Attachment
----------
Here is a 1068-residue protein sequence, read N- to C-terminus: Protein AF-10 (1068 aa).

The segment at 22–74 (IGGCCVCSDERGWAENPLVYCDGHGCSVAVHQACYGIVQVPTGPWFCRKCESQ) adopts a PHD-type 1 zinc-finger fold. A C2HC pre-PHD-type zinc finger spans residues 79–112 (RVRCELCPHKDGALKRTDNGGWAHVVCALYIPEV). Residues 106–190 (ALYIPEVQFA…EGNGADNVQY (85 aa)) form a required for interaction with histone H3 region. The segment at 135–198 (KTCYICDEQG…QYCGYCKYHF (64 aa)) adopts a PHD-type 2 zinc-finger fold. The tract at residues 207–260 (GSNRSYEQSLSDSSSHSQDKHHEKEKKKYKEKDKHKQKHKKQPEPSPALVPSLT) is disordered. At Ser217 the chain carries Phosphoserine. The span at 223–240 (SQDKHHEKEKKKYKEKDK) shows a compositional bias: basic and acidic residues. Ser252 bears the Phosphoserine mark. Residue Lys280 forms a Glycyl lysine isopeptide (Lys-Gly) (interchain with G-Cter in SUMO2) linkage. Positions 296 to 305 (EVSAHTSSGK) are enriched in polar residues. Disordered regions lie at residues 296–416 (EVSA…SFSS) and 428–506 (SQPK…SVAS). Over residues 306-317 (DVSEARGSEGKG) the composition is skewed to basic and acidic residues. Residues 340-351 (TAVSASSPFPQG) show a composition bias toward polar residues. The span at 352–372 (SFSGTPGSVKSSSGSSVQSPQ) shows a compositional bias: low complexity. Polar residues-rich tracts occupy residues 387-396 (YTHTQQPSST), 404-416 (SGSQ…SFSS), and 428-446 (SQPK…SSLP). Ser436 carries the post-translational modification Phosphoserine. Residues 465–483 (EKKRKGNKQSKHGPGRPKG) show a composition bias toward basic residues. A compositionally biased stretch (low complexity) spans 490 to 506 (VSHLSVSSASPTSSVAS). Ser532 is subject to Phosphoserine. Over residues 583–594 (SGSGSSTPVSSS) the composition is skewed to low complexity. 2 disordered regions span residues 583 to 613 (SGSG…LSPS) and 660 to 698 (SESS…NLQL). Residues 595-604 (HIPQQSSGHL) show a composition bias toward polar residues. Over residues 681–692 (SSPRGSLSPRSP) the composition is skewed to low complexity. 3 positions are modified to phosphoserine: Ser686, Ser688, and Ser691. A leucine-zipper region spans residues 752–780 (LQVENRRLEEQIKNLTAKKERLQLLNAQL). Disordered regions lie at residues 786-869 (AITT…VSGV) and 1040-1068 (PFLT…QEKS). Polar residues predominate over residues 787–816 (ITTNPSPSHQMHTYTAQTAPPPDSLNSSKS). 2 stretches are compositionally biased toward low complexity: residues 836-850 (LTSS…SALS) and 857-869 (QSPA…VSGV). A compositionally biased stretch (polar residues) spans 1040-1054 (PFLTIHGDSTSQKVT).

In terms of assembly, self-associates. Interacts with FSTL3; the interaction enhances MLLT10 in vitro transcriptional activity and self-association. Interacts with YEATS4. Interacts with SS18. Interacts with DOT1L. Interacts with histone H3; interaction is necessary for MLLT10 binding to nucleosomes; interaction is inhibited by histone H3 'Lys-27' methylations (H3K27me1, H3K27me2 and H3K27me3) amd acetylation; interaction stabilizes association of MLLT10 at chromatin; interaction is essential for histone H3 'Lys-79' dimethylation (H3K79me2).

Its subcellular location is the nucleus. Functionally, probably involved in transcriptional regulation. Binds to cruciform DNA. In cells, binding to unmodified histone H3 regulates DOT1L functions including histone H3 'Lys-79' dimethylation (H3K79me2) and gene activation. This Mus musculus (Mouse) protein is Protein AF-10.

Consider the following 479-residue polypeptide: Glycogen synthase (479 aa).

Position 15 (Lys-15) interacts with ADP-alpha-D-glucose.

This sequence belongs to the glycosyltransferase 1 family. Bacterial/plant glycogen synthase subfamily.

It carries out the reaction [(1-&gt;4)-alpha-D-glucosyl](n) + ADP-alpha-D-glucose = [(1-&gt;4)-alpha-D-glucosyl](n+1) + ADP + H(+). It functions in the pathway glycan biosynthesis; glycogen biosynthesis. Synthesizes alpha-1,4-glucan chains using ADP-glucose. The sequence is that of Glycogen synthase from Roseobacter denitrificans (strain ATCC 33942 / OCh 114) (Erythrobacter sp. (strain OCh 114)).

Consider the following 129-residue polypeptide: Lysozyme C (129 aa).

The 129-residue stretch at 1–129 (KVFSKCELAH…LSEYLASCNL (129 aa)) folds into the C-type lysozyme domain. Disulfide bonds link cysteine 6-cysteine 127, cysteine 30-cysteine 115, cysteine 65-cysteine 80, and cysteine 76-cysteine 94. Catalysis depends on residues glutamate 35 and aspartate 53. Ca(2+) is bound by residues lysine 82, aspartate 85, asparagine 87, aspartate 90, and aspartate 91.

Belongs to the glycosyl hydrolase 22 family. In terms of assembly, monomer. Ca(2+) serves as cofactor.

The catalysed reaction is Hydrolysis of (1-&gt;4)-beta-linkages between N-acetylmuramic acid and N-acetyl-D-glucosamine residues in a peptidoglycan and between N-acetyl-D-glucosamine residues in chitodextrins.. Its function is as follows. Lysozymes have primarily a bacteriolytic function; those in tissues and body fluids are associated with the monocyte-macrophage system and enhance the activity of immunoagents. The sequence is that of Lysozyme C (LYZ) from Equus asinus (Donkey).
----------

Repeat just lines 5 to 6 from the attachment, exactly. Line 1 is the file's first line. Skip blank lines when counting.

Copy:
Consider the following 479-residue polypeptide: Glycogen synthase (479 aa).

Position 15 (Lys-15) interacts with ADP-alpha-D-glucose.